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Purdue Basketball Legend Carl McNulty Passes Away

The legendary rebounder was 89 and was Biggie before there was Biggie.

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NCAA Basketball: Purdue at Marquette Jeff Hanisch-USA TODAY Sports

In Purdue’s double overtime loss at Michigan a week ago Trevion Williams had a monster 36-20 game. Caleb Swanigan had some pretty memorable rebounding games with a 28-22 against Minnesota, a 32-20 against Norfolk State, a 23-20 against McNeese State, and a 21-21 against Western Illinois. Those were epic games on the glass, but they paled in comparison to one of the original glass cleaners.

Carl McNulty was Caleb Swanigan before Caleb was even born. This week the former Boiler and Kokomo head coach passed away at age 89 as reported by my colleague in K-town Dean Hockney:

This one hits home to me because I was my son’s age when he was in his final seasons as KHS coach, and that means he is basically one of the reasons I fell in love with he game of basketball. He coached at Kokomo during the entire time that the city had two high schools instead of one, as Kokomo Haworth was a short-lived high school between 1968-84 mostly created for the baby boomer generation. McNulty won 13 sectionals in that time and a pair of regionals in 1968 and 1985, but in town there was always the question of “How good would Kokomo have been if Haworth didn’t exist and there was only one school”, especially when Boiler Bruce Rose played for rival Haworth and took them to the Sweet 16 in 1970.

McNulty was a steady force for my Kats though, and he built a winner that excelled once Basil Mawbey took over for the 1986-87 season. I have a lot of fond memories of being one of those elementary school kids that was front and center to rebound during warmups at every game, home or away, thanks to his teams. I was only 6 when he stepped down as coach, but I was still there for every game.

At Purdue, McNulty was a legend. He never won a Big Ten championship as he played during an incredible and somewhat unthinkable drought from 1940 to 1969 where Purdue didn’t win a single Big Ten title (and people got pissed at Painter for a 7 year drought). In 1951 he was a third team All-American, so yes, he has his name hanging from the rafters. The next year he was a First Team all-Big Ten selection.

His name is still all over the Purdue record books. Against Minnesota in 1951 he pulled down an astounding 27 rebounds, still a single game record. He added 34 points in that game, which still stands as one of the best points-rebounds-assists games in school history. That was one of two 30-point games he had, as he dropped 30 a year later against No. 2 Illinois. It was also the first 20/20 game in school history for points and rebounds, a feat later accomplished by Caleb Swanigan 4 times, Terry Dischinger 6 times, William Franklin three times, Dave Schellhase & Wilson Elson twice, and Bob Ford & Trevion Williams once. It also stands as one of only eight 30/20 games in school history, with the most recent being Tre last Thursday.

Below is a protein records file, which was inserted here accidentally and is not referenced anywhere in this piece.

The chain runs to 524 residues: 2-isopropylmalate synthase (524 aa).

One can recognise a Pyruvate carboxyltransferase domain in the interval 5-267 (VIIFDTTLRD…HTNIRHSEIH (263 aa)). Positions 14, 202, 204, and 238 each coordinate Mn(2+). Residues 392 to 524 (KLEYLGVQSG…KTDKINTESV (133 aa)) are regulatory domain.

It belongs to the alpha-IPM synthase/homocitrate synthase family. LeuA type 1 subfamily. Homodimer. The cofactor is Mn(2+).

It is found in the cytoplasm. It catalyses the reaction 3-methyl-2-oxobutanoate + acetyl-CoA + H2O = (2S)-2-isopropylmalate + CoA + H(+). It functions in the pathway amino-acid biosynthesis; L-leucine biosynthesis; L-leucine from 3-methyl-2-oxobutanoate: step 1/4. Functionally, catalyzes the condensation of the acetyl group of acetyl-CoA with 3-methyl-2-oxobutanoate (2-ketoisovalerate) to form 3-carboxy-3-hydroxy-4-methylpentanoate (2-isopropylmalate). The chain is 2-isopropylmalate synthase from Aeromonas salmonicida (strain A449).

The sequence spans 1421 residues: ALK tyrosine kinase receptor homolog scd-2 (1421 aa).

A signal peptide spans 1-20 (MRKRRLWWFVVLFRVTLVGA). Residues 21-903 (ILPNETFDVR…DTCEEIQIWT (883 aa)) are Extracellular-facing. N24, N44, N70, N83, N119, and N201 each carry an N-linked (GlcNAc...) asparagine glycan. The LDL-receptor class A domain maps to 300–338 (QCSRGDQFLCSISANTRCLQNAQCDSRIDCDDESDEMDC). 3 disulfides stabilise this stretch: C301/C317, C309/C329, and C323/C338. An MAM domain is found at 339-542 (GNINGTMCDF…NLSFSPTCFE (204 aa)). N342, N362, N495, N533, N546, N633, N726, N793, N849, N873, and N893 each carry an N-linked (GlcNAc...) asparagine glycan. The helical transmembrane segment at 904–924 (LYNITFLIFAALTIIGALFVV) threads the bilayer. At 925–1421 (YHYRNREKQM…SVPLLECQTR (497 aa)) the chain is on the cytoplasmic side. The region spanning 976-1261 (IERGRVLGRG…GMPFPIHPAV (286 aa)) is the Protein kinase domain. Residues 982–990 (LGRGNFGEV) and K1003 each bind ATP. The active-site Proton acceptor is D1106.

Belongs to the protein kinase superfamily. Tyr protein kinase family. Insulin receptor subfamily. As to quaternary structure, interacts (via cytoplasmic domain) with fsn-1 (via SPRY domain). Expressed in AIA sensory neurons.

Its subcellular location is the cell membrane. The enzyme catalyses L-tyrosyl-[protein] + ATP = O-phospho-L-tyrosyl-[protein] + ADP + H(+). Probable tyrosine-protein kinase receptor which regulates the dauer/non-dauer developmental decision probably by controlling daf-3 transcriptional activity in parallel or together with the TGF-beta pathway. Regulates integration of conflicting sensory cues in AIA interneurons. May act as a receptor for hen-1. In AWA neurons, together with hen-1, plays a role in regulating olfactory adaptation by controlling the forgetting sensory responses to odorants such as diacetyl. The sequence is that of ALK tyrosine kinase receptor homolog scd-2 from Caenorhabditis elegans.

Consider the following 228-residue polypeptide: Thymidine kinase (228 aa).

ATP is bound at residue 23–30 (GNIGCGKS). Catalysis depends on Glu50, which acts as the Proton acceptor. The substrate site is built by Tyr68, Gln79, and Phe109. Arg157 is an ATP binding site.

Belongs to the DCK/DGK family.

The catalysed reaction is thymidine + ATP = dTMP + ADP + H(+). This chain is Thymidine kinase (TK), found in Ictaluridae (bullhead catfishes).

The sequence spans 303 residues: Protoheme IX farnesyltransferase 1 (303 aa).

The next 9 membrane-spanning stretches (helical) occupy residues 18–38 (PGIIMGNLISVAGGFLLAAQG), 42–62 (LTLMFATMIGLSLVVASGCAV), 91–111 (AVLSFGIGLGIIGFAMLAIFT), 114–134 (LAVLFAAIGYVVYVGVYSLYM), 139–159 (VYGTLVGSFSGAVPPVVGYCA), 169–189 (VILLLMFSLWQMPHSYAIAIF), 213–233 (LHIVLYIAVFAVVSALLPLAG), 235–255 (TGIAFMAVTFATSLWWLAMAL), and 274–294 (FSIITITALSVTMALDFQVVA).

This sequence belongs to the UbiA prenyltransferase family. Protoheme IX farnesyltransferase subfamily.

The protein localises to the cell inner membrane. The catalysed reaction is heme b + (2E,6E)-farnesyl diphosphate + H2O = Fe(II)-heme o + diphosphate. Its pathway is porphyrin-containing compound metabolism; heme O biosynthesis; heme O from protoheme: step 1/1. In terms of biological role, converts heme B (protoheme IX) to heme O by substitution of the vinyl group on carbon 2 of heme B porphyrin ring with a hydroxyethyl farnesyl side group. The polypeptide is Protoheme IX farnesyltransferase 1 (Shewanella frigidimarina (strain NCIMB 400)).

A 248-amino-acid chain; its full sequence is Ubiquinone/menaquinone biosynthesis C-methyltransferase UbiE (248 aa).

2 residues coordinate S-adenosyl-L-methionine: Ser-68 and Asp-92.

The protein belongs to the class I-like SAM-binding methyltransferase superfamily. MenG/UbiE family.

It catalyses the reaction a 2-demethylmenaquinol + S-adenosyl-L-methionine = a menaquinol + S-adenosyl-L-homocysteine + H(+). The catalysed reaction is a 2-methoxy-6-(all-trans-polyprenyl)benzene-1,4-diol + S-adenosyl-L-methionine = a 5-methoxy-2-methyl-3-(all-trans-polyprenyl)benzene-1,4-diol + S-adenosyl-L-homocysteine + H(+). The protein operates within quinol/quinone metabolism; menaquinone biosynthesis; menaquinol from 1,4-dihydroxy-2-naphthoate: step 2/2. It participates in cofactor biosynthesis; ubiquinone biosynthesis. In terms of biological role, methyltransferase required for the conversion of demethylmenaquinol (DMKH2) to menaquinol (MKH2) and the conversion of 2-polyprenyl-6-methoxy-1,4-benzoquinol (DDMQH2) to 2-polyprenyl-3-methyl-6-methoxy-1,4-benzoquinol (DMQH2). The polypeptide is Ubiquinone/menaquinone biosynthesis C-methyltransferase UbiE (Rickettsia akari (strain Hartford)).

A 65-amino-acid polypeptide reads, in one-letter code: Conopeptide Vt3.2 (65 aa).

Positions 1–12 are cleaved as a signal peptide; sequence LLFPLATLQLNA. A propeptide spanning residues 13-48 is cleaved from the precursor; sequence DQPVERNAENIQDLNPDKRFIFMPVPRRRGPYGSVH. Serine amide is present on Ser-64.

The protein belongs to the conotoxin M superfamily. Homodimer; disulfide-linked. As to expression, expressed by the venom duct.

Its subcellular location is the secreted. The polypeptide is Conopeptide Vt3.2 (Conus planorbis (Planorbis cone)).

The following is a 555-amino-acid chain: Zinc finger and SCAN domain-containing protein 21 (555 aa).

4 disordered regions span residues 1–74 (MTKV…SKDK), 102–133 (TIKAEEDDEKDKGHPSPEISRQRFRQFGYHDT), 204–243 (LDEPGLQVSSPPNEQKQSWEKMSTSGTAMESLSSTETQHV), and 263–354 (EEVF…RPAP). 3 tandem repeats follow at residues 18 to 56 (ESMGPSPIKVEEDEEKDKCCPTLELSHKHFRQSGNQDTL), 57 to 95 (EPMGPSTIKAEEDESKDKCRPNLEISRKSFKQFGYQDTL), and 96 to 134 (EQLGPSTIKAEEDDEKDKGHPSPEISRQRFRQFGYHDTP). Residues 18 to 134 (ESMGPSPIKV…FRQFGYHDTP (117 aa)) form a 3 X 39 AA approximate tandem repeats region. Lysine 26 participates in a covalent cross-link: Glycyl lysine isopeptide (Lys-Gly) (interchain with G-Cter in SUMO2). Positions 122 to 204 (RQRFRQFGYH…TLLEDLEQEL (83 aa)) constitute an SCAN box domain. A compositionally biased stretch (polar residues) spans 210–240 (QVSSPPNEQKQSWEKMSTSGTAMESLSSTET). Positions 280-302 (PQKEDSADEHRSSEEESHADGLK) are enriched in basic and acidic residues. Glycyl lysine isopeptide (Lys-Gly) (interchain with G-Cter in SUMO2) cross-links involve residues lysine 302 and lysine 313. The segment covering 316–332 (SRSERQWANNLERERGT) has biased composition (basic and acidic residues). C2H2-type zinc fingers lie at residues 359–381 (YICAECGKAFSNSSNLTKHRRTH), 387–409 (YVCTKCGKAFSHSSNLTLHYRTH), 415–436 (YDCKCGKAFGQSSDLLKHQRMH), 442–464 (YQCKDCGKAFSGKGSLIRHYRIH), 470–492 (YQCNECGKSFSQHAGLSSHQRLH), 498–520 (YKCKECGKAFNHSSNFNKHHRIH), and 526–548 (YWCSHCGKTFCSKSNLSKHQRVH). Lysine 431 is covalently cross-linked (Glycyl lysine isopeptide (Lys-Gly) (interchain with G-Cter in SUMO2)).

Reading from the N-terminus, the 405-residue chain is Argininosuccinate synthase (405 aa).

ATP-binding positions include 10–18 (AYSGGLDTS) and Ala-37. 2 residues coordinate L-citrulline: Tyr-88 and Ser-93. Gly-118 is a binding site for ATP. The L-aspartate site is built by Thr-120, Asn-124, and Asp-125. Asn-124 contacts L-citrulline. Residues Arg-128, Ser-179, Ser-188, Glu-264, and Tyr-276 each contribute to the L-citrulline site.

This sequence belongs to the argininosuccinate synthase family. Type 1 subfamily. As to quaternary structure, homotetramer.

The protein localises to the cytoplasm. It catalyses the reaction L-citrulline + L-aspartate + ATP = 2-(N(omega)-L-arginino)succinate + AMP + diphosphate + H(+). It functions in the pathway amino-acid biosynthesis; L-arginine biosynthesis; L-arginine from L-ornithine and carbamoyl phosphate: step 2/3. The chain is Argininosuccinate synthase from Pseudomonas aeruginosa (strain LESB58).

He averaged 17.1 points as a junior and 18.1 points as a senior, leading Purdue each year. That earned him team MVP honors both years. He later played in a single NBA game for the Milwaukee Hawks in 1955, scoring two points.

One of the amazing things is that we have no idea how many double-doubles McNulty actually recorded. The Purdue record book does not list them. Stats from 70 years ago aren’t totally complete. We know of his incredible Minnesota game, but we only have legend to tell us he was Biggie before there was Biggie, as documented by Gregg Doyel a few yers ago:

If it weren’t for basketball, if it weren’t for that rim on the side of the barn, Carl McNulty never would have gone to college. Eighth grade was as far as his dad went, and he turned out just fine. Carl figured he’d work the farm, but Purdue basketball coach Mel Taube heard about the big kid from the small school in Cass County and offered a scholarship. The first time McNulty saw campus was the day his parents dropped him off at Lambert Fieldhouse, carrying two grocery bags full of clothes.

At Purdue he washed dishes to supplement his scholarship – semester tuition was $55, exactly how much McNulty received in scholarship – and became an All-Big Ten forward who had one of the most astounding games in school history in 1951 at Minnesota: 34 points (a school record at the time) and those 27 rebounds.

How do you suppose this 6-3 forward nabbed more rebounds in one game than Terry Dischinger, Dave Schellhase, Joe Barry Carroll or any of the Purdue greats who came after him?

“Tipping!” McNulty is roaring. “A lot of my rebounds that day were offensive rebounds. Not sure I ever brought the ball down.”

That is a fantastic read on him if you have the time. Even in his mid-80s he was a big Purdue fan and followed Caleb’s pursuit of his record from down in Florida.

Personally, I owe Mr. McNulty a big thank you. Like Dave Kitchell at the Kokomo Tribune giving me my start, Basil Mawbey being my coach growing up, and others, this place likely doesn’t exist if he doesn’t coach my Kats and I end up falling in love with basketball as a result. He was a good man that always loved both Kokomo basketball and Purdue, so it is no wonder I admired him.